After arriving at Saint-Malo, we decided to go exploring in the town. Saint-Malo has a reputation as a haven for privateers, as the governor of the city gave out letters of permission for captains of ships that sailed from there to plunder non-French ships and seek refuge there. The tides and the fortifications of the city made it an easy place to defend. As a result, it became a very wealthy town.
|Approaching Saint-Malo from the water feels like going back in time.|
The skyline from the sea is beautiful.
|We are approaching the 'sill' at the marina entrance. The sill keeps|
the water at a minimum depth. The sign shows that the water level right now
is still 5.31 metres ABOVE the sill!
|Wow, the tides must wildly vary here.|
|Yes, they do.|
9 metre tides. Crazy.
|Big tides means every twelve hours it is easy to dry your boat out for a coat of bottom paint.|
|Here I am.|
|Street art, too!|
|Emma tied up to the city wall. Thank goodness for her high freeboard.|
|Emma is parked right outside the old city gate.|
|One of the city gates|
|Tromping around the ramparts of the city fortifications|
|After being pummelled in World War II, much of the city was rebuilt to a|
museum-quality example of a 18th century port town. It is gorgeous here.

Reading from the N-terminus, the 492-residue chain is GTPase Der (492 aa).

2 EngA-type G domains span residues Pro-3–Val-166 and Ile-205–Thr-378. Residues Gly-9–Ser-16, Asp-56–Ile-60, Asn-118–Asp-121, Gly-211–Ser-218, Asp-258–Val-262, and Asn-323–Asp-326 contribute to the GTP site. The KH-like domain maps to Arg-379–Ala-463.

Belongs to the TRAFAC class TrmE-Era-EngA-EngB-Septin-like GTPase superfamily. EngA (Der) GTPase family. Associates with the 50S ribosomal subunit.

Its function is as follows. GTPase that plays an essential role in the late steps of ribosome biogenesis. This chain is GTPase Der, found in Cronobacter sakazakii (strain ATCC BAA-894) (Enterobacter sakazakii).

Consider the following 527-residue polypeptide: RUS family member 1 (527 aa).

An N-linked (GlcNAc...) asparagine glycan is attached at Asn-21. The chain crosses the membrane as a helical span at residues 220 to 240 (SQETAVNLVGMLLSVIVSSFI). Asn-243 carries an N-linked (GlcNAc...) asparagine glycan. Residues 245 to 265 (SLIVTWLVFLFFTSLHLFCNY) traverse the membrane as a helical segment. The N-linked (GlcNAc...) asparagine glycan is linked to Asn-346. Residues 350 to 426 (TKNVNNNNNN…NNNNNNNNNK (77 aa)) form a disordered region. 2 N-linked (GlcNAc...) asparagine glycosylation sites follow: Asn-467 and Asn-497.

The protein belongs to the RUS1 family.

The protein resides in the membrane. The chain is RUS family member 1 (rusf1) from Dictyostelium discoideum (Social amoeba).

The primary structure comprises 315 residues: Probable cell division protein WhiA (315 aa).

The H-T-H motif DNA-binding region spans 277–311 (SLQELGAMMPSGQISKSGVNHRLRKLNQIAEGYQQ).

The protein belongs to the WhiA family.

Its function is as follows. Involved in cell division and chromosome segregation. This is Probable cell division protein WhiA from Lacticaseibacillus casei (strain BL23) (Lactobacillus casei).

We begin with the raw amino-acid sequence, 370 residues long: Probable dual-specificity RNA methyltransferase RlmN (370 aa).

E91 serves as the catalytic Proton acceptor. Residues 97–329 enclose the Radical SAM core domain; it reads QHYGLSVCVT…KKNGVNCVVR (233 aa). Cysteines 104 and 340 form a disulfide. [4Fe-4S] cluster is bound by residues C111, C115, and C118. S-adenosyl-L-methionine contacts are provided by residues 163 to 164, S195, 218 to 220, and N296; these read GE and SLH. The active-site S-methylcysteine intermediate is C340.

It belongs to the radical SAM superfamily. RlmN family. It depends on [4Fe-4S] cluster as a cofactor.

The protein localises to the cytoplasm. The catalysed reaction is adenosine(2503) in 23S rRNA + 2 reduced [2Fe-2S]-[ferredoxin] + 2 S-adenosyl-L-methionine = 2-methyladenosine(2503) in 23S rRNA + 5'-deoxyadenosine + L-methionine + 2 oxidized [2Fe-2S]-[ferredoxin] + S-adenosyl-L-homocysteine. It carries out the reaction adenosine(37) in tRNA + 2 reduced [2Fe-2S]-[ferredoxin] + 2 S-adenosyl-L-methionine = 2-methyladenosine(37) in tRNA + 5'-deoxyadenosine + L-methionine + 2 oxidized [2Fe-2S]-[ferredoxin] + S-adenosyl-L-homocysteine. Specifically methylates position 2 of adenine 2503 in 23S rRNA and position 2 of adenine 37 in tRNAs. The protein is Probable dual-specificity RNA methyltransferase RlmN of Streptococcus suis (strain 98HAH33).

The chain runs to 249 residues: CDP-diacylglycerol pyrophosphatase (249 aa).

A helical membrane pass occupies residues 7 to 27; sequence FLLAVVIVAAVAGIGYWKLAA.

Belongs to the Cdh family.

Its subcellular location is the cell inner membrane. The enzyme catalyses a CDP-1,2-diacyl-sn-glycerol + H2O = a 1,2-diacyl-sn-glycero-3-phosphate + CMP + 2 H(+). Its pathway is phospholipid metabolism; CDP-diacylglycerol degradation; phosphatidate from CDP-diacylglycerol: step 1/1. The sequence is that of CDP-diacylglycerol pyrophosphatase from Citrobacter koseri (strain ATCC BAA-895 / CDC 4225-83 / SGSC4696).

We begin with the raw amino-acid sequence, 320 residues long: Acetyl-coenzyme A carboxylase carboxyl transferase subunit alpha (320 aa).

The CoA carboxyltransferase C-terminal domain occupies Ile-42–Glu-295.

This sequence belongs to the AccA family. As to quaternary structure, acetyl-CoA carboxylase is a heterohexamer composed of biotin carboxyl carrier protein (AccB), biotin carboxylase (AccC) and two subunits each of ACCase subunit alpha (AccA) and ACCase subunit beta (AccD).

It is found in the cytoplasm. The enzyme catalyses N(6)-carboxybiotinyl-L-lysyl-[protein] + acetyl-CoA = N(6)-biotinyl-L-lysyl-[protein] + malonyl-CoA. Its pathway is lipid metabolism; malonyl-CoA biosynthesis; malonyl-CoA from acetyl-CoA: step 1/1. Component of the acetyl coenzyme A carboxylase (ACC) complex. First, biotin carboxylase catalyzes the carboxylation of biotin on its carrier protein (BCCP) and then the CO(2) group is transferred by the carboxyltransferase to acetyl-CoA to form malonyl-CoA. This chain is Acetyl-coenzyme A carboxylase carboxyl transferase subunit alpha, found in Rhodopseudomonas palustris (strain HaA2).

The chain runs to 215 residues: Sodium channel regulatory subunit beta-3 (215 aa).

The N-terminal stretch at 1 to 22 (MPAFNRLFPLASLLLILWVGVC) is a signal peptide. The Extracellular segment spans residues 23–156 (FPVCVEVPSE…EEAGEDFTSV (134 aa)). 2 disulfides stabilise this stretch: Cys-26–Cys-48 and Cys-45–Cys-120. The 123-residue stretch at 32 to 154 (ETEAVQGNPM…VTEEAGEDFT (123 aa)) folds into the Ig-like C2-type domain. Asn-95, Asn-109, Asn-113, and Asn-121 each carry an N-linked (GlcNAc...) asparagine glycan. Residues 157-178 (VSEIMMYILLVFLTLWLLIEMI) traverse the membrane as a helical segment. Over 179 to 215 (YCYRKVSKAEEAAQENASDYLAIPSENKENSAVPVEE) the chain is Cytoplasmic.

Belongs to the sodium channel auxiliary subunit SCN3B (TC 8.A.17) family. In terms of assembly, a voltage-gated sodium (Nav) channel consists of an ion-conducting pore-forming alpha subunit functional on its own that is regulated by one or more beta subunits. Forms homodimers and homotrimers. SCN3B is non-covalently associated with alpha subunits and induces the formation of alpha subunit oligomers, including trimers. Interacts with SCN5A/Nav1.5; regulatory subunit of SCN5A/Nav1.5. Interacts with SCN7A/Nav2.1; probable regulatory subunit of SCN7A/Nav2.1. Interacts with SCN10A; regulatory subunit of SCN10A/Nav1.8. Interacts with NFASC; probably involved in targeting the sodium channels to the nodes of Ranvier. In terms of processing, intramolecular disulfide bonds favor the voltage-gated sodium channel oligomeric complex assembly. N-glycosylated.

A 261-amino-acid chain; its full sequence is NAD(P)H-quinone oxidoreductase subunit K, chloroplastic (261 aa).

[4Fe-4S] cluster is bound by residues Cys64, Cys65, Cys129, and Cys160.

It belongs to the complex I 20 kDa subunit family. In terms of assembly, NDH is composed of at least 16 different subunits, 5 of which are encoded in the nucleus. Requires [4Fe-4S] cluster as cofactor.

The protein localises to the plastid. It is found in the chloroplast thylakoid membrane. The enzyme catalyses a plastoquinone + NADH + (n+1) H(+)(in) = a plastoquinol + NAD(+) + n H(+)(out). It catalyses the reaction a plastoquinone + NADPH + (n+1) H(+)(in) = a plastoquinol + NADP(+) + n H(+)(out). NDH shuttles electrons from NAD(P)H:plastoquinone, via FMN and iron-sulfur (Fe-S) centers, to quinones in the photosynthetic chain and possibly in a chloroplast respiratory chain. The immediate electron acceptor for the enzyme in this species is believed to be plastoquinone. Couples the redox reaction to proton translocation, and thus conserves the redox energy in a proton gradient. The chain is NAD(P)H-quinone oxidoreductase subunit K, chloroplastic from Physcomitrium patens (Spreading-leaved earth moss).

|Statue of Jacques Cartier, one of the first Europeans|
travel across the Atlantic and start trading with
the First Nations of North America
|A beach that vanishes twice a day when the tide comes in.|
|Logs provide additional protection from crashing surf along the seawall.|
Storms can be frighteningly awesome here.
|This is why the logs are there.|
|Look, the Australian blokes aren't the only ones who like a 'ute.|
|In France, it is important to read the labels carefully when buying milk.|
|A view down at one of the beaches outside the ramparts|
|Same beach, different angle|
|A beautiful beach that gets well-used. |
The tide is approaching in this photo, so it is almost empty.
|Sunset from the ramparts|
|The city's emblem, a ferret wearing a cape, in the cobbles.|
We are on our way to find some dinner.